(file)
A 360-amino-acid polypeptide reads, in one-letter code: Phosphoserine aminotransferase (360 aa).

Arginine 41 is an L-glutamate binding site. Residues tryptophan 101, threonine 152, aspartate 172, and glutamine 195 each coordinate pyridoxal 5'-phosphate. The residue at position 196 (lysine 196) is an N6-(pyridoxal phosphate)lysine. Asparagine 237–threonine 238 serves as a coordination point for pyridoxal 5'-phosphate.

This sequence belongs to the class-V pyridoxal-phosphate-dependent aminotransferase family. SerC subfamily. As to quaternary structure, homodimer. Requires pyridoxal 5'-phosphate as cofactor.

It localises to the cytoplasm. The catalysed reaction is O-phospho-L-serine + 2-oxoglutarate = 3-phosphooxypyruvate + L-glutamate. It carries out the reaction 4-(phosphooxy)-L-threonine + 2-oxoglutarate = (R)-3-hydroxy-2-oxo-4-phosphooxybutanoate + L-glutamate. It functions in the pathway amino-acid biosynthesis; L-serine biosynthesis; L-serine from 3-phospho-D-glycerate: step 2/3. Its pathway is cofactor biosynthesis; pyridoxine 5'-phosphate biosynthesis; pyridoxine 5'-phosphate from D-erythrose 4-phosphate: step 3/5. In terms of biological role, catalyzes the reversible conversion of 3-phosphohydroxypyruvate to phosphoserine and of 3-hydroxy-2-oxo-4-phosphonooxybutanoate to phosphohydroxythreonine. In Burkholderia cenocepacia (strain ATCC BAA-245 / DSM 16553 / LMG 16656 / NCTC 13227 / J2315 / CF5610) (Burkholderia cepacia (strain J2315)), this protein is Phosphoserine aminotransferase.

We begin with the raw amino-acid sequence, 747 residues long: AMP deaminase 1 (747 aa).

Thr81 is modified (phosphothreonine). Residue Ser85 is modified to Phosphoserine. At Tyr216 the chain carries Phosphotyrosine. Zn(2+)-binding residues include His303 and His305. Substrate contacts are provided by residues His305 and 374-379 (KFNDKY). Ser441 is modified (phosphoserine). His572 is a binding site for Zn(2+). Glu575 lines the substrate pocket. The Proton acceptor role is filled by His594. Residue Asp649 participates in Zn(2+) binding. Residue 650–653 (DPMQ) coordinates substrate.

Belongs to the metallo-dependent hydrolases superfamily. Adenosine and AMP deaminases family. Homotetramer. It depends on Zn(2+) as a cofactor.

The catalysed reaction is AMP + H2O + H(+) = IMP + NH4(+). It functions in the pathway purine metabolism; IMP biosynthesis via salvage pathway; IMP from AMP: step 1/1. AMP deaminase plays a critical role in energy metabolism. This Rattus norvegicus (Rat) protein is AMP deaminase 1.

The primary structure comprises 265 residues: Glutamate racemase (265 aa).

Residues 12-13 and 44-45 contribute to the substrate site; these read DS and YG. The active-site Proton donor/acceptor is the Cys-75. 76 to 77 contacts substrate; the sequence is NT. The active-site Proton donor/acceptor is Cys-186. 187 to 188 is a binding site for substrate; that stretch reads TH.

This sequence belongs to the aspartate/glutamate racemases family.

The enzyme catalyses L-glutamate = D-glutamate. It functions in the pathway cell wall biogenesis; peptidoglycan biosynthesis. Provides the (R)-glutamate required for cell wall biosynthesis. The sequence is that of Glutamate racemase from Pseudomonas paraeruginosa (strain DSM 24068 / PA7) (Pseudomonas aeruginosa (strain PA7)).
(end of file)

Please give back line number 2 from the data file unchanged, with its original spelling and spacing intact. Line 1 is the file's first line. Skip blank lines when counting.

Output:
Arginine 41 is an L-glutamate binding site. Residues tryptophan 101, threonine 152, aspartate 172, and glutamine 195 each coordinate pyridoxal 5'-phosphate. The residue at position 196 (lysine 196) is an N6-(pyridoxal phosphate)lysine. Asparagine 237–threonine 238 serves as a coordination point for pyridoxal 5'-phosphate.